This space was defined by five enormous slabs – measuring up to 4.55m in length and looking for all the world like recumbent standing stones – set into the floor parallel to the inner walls.
From the weathering on the upper edges of the prone slabs, it is clear they were not quarried specifically for Structure Twenty-Seven. Instead they were exposed to the elements for some time before incorporated into the building.
Along each side wall, two of the stone slabs were placed, end-to-end – but not exactly in line to mirror the slight external curve of the walls – with another along the base of the south-western end wall.
The huge slabs were sunk into the floor, leaving only around 15cm standing proud. In the gap between them and the prone orthostats and the inner wall large, flat rectangular flagstones were inserted, cladding the internal wall faces.
The effect must have been stunning, lending the interior of Structure Twenty-Seven an appearance unlike any other Neolithic building discovered to date.
At the end of each the prone orthostat “rows”, more stone slabs projected from the wall to create two recesses at each side of the chamber.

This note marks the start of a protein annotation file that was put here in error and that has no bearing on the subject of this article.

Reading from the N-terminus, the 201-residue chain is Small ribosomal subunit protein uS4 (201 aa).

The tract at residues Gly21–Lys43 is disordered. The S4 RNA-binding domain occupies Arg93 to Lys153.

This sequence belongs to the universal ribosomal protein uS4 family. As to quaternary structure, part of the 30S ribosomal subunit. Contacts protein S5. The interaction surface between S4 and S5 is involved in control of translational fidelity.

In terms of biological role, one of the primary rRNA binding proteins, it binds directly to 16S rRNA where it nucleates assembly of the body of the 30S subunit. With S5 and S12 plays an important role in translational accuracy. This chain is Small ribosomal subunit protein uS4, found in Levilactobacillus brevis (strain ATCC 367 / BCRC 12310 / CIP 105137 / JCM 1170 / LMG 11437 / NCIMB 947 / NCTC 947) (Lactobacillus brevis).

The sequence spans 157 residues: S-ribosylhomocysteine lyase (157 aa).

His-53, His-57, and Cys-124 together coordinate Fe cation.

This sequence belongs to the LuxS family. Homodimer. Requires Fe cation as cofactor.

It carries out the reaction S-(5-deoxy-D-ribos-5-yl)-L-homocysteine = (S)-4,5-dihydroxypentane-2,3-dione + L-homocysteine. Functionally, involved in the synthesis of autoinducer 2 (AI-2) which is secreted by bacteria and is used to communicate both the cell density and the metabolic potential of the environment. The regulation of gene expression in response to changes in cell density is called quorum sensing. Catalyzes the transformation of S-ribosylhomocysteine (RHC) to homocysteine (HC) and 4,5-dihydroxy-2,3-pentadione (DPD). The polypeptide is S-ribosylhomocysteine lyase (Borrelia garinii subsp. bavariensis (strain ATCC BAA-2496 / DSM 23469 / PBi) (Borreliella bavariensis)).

The building has been so badly robbed that the “buttresses” remain hypothetical at present, but their presence would have created an end recess, or cell, giving Twenty-Seven an interior reminiscent of a stalled chambered cairn.
One of the surviving orthostatic dividers – in the north-eastern corner – was incised with the same rectilinear designs found elsewhere on site.
The excavators had noted the slab had unusual, but faint, markings on its surface. Closer examination – and the right light conditions – confirmed there were many incised lines, some forming chevrons and other geometric motifs.
These add weight to the idea that Structure Twenty-Seven is later than we originally thought.
As well as the Neolithic decoration, the stone also had probable “drag marks” relating to its quarrying and transportation.